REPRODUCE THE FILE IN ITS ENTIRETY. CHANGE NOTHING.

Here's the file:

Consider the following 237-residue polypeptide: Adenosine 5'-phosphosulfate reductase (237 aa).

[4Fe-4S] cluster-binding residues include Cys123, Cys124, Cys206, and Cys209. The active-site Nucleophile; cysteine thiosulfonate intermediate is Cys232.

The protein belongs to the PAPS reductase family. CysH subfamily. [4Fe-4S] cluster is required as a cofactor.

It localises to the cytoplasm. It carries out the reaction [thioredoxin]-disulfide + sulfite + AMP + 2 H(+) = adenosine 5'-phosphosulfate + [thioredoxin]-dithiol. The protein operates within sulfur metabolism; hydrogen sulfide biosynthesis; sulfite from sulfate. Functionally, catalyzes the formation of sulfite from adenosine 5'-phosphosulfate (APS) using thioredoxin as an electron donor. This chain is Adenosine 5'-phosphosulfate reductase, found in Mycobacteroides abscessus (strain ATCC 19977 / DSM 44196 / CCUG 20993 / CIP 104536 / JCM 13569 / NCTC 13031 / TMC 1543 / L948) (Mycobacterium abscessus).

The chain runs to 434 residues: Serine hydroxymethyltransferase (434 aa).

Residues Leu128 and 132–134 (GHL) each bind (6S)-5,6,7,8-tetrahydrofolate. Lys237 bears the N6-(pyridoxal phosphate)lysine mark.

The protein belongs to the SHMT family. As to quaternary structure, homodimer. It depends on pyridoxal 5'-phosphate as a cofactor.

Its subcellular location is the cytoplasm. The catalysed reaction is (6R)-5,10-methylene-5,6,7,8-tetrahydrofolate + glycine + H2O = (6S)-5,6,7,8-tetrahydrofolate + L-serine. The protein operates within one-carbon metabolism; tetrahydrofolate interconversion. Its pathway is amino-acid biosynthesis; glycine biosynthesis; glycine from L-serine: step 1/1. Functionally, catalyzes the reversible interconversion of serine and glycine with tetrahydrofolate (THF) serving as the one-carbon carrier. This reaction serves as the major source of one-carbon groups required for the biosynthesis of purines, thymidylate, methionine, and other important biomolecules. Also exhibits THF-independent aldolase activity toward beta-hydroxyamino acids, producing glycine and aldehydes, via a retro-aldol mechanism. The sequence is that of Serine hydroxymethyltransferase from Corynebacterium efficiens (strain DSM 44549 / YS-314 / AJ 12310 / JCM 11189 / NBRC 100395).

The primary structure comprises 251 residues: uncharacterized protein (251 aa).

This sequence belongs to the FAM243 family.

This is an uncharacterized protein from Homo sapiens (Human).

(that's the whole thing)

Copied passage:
Consider the following 237-residue polypeptide: Adenosine 5'-phosphosulfate reductase (237 aa).

[4Fe-4S] cluster-binding residues include Cys123, Cys124, Cys206, and Cys209. The active-site Nucleophile; cysteine thiosulfonate intermediate is Cys232.

The protein belongs to the PAPS reductase family. CysH subfamily. [4Fe-4S] cluster is required as a cofactor.

It localises to the cytoplasm. It carries out the reaction [thioredoxin]-disulfide + sulfite + AMP + 2 H(+) = adenosine 5'-phosphosulfate + [thioredoxin]-dithiol. The protein operates within sulfur metabolism; hydrogen sulfide biosynthesis; sulfite from sulfate. Functionally, catalyzes the formation of sulfite from adenosine 5'-phosphosulfate (APS) using thioredoxin as an electron donor. This chain is Adenosine 5'-phosphosulfate reductase, found in Mycobacteroides abscessus (strain ATCC 19977 / DSM 44196 / CCUG 20993 / CIP 104536 / JCM 13569 / NCTC 13031 / TMC 1543 / L948) (Mycobacterium abscessus).

The chain runs to 434 residues: Serine hydroxymethyltransferase (434 aa).

Residues Leu128 and 132–134 (GHL) each bind (6S)-5,6,7,8-tetrahydrofolate. Lys237 bears the N6-(pyridoxal phosphate)lysine mark.

The protein belongs to the SHMT family. As to quaternary structure, homodimer. It depends on pyridoxal 5'-phosphate as a cofactor.

Its subcellular location is the cytoplasm. The catalysed reaction is (6R)-5,10-methylene-5,6,7,8-tetrahydrofolate + glycine + H2O = (6S)-5,6,7,8-tetrahydrofolate + L-serine. The protein operates within one-carbon metabolism; tetrahydrofolate interconversion. Its pathway is amino-acid biosynthesis; glycine biosynthesis; glycine from L-serine: step 1/1. Functionally, catalyzes the reversible interconversion of serine and glycine with tetrahydrofolate (THF) serving as the one-carbon carrier. This reaction serves as the major source of one-carbon groups required for the biosynthesis of purines, thymidylate, methionine, and other important biomolecules. Also exhibits THF-independent aldolase activity toward beta-hydroxyamino acids, producing glycine and aldehydes, via a retro-aldol mechanism. The sequence is that of Serine hydroxymethyltransferase from Corynebacterium efficiens (strain DSM 44549 / YS-314 / AJ 12310 / JCM 11189 / NBRC 100395).

The primary structure comprises 251 residues: uncharacterized protein (251 aa).

This sequence belongs to the FAM243 family.

This is an uncharacterized protein from Homo sapiens (Human).